Commonly known as 'the Vegas of the East', Macau doesn't have the reputation for being China's second city, but it should. Due to a combination of Chinese and Portuguese influences, Macau has become a meeting point for western and eastern cultures alike. Though the Chinese government has made advances to increase the presence of Chinese culture in Macau, its heavy volume of tourists has kept it a melting pot, its uniqueness continuing to attract visitors.
Since the first casinos opened in 2004, Macau has grown to be one of the world's most popular gambling destinations drawing millions of tourists in each year. Surpassing those of Las Vegas, Macau's 30+ casinos generated $45 billion USD in 2013 alone. Macau's government strictly regulates gambling and cheating is viewed as a very serious crime. As long as you're 21 years of age and respect the rules, you can expect to have an enjoyable and safe experience.
2. Don't gamble
For those of us with little use for the gambling adrenaline rush, there are plenty of alternatives. Get out and see the city, from the ancient ruins and churches to cultural theatrical events, there is plenty of old-Macau beauty to charm the culture vultures.
Read more: A betting-haters' guide to Macau
A Ma Temple, Macau
Despite Macau's fast transition into a popular tourist destination, the city has retained its unique cultural charm, especially within its architecture. Explore the Macau Peninsula where the squares and streets are dotted with famous world heritage sites. Exposed brick, beautiful tile work and hidden courtyards are only some of the many characteristics.
4. Car racing
The Macau Grand Prix is yet another example of Macau's diverse and multifaceted culture. This high-speed race winds through the narrow streets of downtown Macau creating a challenging course even for the most advanced international racers. With an impressive list of global sponsors including Ford, Mazda, Air Macau and more, this event is something you don't want to miss if you're visiting in November.
5. Concerts, shows and festivals
Macau's pop concerts and shows are popular, and every year features events such as international music and arts festivals. Macau's residents are always busy with a packed calendar ranging from national holidays to different concerts. Depending on the time of year, check a local event listing for a myriad of different opportunities.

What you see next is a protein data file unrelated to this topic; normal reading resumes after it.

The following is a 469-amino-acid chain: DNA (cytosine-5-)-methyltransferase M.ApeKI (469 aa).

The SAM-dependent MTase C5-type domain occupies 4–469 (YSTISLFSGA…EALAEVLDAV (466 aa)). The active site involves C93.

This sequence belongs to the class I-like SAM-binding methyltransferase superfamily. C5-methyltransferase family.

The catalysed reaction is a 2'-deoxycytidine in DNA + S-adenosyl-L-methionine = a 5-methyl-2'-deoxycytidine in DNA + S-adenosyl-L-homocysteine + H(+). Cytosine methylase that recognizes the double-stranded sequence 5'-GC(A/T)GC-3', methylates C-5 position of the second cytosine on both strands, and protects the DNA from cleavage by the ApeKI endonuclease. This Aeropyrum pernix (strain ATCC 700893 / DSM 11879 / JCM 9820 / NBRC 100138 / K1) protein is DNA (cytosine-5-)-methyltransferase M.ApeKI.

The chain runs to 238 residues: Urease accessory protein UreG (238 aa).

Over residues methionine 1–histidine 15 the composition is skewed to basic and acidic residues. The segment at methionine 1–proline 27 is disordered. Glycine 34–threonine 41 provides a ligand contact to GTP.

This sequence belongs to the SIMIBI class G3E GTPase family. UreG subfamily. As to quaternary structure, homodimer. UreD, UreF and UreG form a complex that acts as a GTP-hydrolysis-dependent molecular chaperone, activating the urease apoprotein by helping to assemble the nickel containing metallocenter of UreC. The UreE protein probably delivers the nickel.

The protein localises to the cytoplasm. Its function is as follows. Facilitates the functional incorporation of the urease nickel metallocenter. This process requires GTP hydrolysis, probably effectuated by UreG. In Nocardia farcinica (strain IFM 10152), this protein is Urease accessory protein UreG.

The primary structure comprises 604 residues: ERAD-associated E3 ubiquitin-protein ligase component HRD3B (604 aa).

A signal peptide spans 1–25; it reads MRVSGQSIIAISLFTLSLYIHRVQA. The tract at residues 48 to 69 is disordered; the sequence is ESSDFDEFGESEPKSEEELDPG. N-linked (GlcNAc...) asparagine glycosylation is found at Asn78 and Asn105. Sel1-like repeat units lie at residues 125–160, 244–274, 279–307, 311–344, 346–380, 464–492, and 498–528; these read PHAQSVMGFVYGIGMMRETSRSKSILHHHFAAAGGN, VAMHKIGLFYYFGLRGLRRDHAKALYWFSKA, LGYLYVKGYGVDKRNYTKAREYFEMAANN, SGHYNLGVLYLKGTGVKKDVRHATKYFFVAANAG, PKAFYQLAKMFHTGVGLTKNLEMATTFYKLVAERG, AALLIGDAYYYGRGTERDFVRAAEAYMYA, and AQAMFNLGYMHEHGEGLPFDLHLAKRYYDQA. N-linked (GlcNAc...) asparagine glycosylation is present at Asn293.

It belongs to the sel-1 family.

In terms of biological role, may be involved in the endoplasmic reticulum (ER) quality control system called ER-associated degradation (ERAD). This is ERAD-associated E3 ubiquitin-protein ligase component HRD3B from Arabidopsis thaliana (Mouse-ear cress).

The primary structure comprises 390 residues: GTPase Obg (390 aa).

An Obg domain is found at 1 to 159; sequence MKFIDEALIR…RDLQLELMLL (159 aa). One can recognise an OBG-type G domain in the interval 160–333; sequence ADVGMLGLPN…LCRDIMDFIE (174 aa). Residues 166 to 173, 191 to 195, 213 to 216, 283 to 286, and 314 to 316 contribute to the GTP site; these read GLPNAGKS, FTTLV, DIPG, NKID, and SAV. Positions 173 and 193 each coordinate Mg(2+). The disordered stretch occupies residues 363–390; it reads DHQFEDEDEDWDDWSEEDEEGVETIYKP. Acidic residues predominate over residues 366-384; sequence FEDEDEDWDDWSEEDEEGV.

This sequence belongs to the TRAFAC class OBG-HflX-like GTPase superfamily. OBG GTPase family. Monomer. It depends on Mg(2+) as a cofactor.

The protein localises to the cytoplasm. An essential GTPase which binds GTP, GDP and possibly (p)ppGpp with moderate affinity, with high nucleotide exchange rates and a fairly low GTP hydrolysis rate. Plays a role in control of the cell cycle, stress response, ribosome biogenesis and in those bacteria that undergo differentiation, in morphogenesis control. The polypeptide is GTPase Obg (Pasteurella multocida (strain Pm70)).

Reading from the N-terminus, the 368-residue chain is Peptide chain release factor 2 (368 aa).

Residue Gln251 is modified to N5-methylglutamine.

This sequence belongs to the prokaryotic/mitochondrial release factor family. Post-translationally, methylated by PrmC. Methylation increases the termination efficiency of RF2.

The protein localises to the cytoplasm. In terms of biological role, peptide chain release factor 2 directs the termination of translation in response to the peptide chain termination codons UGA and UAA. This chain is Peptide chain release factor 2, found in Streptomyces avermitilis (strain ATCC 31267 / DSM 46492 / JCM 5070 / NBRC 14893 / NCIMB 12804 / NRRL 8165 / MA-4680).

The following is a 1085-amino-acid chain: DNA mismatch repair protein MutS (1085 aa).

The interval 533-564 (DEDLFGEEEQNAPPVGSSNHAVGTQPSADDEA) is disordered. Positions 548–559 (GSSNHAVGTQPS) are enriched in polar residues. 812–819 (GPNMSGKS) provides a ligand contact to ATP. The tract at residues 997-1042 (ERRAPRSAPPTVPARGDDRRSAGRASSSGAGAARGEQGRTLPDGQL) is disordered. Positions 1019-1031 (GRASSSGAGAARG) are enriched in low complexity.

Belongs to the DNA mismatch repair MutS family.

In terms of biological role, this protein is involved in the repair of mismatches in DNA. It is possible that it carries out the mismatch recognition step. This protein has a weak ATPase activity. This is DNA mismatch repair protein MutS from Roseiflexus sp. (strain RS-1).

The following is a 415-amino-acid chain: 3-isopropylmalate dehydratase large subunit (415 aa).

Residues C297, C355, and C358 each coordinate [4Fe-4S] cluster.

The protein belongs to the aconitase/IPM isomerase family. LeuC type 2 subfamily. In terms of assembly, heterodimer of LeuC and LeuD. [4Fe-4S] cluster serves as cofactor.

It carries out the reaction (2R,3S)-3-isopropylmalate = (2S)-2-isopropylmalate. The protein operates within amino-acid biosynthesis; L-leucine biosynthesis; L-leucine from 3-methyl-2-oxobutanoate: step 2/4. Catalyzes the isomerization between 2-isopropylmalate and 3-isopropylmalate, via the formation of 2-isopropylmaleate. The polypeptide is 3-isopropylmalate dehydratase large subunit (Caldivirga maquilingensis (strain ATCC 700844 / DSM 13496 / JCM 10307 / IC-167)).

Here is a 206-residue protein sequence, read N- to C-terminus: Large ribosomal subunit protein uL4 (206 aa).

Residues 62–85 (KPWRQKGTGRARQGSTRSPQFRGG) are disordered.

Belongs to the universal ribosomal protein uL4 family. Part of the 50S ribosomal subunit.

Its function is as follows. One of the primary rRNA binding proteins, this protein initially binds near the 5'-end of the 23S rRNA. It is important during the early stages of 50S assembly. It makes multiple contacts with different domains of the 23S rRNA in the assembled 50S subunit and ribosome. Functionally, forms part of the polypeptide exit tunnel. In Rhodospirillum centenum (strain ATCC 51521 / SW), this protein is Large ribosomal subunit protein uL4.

Tam Kong Festival
Hot on the heels of super-developers in the UAE, Macau has seen a huge surge in its resort business, built to accommodate the overwhelming volume of tourists coming in from mainland China. These hotels and complexes are some of the most luxurious in the world and have been planned by the world-famous designers.
7. Unique cuisine
Most restaurants and bars in Macau tend to be very 'local', the more sophisticated ones are within hotels, where there are also champagne bars, Michelin-starred, international gastronomy and specialist eateries.
8. Macau does coffee
Once overlooked and forgotten, coffee is becoming more popular among Macau's residents. Always second to tea, coffee was viewed merely as a caffeine fix and not a personalised experience. However in recent years, coffee culture is gaining a bigger following with small cafes popping up around the city. The best coffee in the city can be found at Terra Coffee House, offering a unique selection along with a coffee tasting experience.
The Feast of the Druken Dragon Festival
9. Hit the green
In recent years, Macau has become an increasingly popular destination for golfers. With several world-class golf courses, this is a great escape from buzzing casinos and the crowded city. Macau's golf courses are located conveniently outside the city with views of rolling mountains and green fields for miles.
© lipbcab/Flickr Macau Tower and harbour
10. Take a day trip
Take advantage of Macau's location, close in proximity to Hong Kong, China and other destinations, Macau is only a short ferry ride away. Do your research and jet set for the day but be weary of customs and other border related transactions in neighbouring nations.